Homily from the 6th Sunday of Ordinary Time, 2012
During this last Sunday of ordinary time before Lent, we find ourselves in preparation mode. We will be instructed, as ashes are placed on our foreheads on Wednesday, to turn away from sin and be faithful to the gospel. And so during these last few days, it is a time to figure out what we’re going to be doing, the areas of the spiritual life we may have let languish and need to take on this year, the areas that we want to try to add new practices that will allow us to deepen our faith. And just to kind of gear up – to prepare ourselves for a time of intensified spiritual and religious activity.
Lent should be a challenging time. Not challenging because we do more stuff, but because we enter into a season that is spiritually charged, a time that calls for conversion.
One of the greatest challenges, I think, can be summed up in a paradox of the spiritual life: that when we are really working hard to make spiritual headway, we also become increasingly aware of our limitations. And so as we ramp up our efforts to live our faith, we can quickly find ourselves very aware of hitting the same obstacles we seem to trip over continuously, of our frailty and weakness in seeking true conversion.
We ate the cookie. We missed the prayer time. We have not been able to carry out the duties, the actions that we needed to, that we promised we would. We’ve lost our temper and just yelled, said stupid things that we know inflicted harm on another. We fell back into an old habit that we really were hoping to break.
It doesn’t take long, when mud season is in full force here in Maine, to find oneself frustrated. And we ask things like: “Why do I fall into the same sins, am I even making any headway?”
It can seem that we are beneath a spiritual glass ceiling: that we are fated to be constantly plagued by one sin or weakness or another.
And in those moments when our efforts to make progress in responding to God’s grace hit a wall, we tend to get really frustrated with ourselves. Or at least I do. You want to bang your head against the wall. Maybe you talk to yourself: you idiot, you idiot. Was the cookie really that good?
Now that’s really not a particularly helpful response – but it is understandable. It is frustrating not to be able to do what God asks of us, what we want to do. And it is easy to just get frustrated with our lives in general and with God.
We might ask: “You know me, you know what I need – why’d you make me like this, why’d you let end up in this situation when you knew I would fail?! Why do you ask me to do something that I can’t do!? Why yes and no?
If we look to our first reading, and really, to the whole of the Hebrew scriptures, it is this experience of yes and no that torments God’s people. They enter into a covenant, but they cannot be faithful to it. They are called to be God’s people, but again and again show themselves incapable of following his commands. Their frustration becomes poignant in the prophets, in Isaiah, who begins to show them that their only hope lies in a Messiah, a new outpouring of God’s grace and favor that will give them the grace to say yes faithfully, to leave behind the miserable and meandering path of yes and no.
That’s what St. Paul is talking about in our 2nd reading today.
In Christ, he says, we have that Messiah, we need no longer be afflicted by the torment of yes and no. Instead, we who carry the Spirit of Christ within us carry a Word that speaks only yes, yes to the Fathers’ will. Through an outpouring of the Holy Spirit, that yes of the Son who is faithful to the end lives in us, giving us the promise of salvation.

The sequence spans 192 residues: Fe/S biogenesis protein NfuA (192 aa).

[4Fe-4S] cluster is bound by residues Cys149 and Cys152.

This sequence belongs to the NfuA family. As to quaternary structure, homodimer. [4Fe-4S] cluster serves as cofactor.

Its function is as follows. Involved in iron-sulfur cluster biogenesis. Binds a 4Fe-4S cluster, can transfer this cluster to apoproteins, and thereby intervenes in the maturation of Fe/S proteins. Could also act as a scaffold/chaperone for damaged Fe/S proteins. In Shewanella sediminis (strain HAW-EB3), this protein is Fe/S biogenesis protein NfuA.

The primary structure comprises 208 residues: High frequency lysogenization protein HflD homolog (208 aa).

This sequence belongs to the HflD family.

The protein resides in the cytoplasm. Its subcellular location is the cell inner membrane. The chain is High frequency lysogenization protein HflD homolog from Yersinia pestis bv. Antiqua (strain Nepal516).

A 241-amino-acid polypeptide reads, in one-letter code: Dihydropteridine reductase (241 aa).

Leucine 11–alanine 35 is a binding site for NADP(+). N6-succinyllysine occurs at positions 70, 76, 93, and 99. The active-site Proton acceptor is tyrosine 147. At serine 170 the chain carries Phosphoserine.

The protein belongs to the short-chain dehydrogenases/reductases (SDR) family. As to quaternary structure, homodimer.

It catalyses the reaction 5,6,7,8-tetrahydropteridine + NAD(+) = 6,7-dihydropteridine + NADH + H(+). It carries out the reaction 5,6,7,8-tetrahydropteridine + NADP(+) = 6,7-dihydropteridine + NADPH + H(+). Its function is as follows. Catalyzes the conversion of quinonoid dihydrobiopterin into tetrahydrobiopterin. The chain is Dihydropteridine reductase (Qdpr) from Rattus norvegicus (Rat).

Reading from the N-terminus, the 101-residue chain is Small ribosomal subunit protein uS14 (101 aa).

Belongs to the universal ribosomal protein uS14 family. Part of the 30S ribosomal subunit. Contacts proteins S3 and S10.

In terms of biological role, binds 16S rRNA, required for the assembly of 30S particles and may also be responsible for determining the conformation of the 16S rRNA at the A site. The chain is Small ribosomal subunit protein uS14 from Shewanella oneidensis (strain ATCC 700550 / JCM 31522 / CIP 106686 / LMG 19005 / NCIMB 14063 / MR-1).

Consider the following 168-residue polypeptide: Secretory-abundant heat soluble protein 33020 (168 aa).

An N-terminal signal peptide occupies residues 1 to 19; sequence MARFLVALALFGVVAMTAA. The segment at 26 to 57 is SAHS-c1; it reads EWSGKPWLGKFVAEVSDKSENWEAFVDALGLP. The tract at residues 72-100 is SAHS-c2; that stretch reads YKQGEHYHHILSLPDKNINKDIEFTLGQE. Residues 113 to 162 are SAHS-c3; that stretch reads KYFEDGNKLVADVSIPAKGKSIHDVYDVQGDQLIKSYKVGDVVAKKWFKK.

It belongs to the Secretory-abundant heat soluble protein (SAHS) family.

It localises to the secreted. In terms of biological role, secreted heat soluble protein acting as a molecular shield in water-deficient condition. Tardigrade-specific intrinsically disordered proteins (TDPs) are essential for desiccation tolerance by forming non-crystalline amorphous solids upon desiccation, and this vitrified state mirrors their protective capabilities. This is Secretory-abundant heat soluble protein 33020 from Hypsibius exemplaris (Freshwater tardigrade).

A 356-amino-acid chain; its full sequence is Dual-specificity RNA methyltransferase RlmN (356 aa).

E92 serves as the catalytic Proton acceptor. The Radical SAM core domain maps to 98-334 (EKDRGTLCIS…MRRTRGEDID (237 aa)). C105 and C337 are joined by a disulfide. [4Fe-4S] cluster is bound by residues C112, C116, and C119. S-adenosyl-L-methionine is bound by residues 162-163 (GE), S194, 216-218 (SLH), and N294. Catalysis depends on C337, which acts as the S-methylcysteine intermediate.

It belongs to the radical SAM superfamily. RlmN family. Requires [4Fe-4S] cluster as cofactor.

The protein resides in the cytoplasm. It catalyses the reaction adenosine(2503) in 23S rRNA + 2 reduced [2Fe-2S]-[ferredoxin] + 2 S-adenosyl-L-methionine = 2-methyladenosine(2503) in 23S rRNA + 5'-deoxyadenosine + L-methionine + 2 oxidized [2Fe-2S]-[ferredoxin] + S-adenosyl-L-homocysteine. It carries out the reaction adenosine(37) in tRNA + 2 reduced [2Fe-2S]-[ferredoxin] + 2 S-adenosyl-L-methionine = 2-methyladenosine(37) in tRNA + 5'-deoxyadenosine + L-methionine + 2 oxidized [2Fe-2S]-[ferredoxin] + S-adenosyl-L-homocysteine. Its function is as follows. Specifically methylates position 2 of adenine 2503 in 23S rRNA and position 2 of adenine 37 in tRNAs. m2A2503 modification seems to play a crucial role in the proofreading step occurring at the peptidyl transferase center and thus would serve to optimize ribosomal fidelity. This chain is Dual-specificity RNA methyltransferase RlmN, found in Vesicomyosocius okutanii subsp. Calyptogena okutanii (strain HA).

And so there is no spiritual glass ceiling – because of the grace that Jesus gives us, the frailty of our nature, of our will, of our past experience, of our original sin, need not keep us from faithfully saying yes to a life united to God in Christ. In him we are not only all called to be saints, but we are given the grace to be saints. No longer yes and no, but yes and yes, called and capable in Christ.
One of the greatest threats to making spiritual progress is the loss of the conviction that when we strive for holiness God gives us the grace to attain it. But that is precisely what Jesus promises those who follow him. We have been sealed with his Holy Spirit. He dwells within us and makes our efforts fruitful, allowing us to find real conversion and newness of life.
And so it is true that if we enter deeply into the spiritual discipline of Lent we will experience with greater poignancy our weakness and sinfulness. But such awareness need not lead to frustration. Instead, inspired by the scriptures and nourished by the sacraments, a deeper awareness of our sinfulness can force us to deepen our trust in Christ. Trust that all things can and will be overcome by his grace alive in us and that our efforts united to him will result in the victory of God’s grace over our sinfulness and weakness. That Christ is faithful.
As we prepare for the discipline of Lent, let us ask for a share in the perseverance demonstrated by the four men who assisted the paralytic to reach Christ in today’s gospel. They worked hard to carry the man from his home to Jesus. The crowd was too large, so they climbed the roof. They could find no opening, so they broke through it, even though they risked angering the owners. They lowered the man down to Jesus, while the scribes looked on with disapproval. How many frustrations? How many limits and roadblocks? How many times did they fail?
What was the source of their perseverance? They knew that when they came to Jesus he would say Yes. They knew that Jesus always says Yes. The perseverance that is required for you and I to make genuine progress in holiness is rooted in this same steadfast trust in the faithfulness of Christ, that he will always say yes when we ask him for healing.